Yes Foundation’s recent review of 10 active programs found the average time spent on the application was consistently about 30 minutes. However, the survey also revealed that after submitting the application, families experience long wait times to receive notification of approval. Our findings indicate that the more complex the eligibility criteria, the more challenging it is for families to provide satisfactory documentation and the longer it takes for administrators to wade through manual processes leading to significant delays.

Wait times are compounded by the fact that the program managers we surveyed reported manually verifying the various forms of student eligibility information for all applicants, as opposed to accepting parent attestations with follow-up audits, as done in other public benefit programs. With this approach, the average expectation for receiving a determination from program managers is a staggering 30 days, extending up to 8 weeks in some cases.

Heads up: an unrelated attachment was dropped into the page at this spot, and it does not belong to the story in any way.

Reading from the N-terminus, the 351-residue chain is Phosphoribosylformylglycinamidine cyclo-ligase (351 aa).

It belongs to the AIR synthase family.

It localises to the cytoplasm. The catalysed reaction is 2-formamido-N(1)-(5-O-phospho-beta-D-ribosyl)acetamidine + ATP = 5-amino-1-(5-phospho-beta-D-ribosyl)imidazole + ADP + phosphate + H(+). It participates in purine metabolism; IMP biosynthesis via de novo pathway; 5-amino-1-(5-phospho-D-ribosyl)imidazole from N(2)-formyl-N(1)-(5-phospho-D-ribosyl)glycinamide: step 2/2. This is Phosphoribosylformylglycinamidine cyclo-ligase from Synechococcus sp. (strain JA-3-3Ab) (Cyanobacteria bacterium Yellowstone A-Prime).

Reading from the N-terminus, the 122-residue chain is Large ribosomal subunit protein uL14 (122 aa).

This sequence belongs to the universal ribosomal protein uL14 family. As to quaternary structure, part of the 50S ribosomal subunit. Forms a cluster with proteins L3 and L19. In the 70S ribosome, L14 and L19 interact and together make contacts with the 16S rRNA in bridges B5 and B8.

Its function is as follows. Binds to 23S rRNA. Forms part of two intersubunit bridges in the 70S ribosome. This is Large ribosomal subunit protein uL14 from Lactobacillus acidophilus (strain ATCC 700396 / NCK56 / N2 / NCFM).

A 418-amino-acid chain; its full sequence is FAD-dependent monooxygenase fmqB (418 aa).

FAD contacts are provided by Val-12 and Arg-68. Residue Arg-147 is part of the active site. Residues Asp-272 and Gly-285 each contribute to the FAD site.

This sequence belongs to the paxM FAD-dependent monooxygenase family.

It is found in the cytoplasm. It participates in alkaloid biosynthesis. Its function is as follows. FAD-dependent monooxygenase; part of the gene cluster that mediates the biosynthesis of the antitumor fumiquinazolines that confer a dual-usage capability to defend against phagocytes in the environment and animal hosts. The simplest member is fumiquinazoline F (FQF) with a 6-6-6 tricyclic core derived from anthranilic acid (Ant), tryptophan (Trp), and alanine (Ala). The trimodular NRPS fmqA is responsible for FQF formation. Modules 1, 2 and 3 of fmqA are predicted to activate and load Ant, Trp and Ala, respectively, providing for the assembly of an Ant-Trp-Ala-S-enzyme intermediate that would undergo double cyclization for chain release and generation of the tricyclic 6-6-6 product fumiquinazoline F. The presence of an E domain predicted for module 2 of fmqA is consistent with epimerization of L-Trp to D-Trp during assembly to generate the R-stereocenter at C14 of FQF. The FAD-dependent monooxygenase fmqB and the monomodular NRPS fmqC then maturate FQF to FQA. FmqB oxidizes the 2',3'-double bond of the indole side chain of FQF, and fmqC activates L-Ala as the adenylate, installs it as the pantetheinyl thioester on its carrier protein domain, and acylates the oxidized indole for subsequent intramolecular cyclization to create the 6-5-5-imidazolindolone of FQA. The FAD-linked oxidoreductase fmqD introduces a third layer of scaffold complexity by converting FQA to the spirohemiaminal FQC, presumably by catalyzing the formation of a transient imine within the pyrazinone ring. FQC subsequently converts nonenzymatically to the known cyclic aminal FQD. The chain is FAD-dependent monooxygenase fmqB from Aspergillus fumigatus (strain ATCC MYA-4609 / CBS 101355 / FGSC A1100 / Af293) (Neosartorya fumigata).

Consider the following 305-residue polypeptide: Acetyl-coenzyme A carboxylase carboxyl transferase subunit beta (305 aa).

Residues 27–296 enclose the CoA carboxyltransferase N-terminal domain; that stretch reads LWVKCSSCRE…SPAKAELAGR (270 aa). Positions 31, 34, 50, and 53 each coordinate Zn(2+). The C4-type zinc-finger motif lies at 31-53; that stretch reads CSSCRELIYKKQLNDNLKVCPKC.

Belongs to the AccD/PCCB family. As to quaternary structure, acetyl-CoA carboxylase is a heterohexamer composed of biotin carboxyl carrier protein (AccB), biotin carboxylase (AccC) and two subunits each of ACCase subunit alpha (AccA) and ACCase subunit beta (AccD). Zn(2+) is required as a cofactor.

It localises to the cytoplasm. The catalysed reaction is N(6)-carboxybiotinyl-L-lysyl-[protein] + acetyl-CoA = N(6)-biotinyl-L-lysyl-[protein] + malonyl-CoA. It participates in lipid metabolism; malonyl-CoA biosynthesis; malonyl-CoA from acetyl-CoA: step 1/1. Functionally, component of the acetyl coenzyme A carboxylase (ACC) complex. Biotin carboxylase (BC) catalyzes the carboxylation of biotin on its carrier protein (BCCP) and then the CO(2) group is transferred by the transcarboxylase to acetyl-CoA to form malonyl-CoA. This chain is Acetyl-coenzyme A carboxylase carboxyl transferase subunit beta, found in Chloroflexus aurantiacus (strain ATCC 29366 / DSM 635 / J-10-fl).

Such delays are exacerbated during peak seasons when there is a high volume of submissions, often due to restricted application windows, prioritized eligibility criteria, and the timing of fund availability. This can deter families from applying, especially if they are unable to apply year-round or concurrently during the school enrollment process that can take place as early as November. To mitigate these challenges, it is essential to provide year-round applications and streamline the process to the extent possible.

Lessons learned in Iowa

Signed into law on Jan. 24, 2023, Iowa’s Students First Act enacted one of the most expansive education choice programs in the country. The bill establishes an ESA program for eligible families to cover tuition, fees, and other qualified expenses at accredited nonpublic schools in Iowa. Universal eligibility is phased in over three years, with eligibility limited based on household income in years two and three.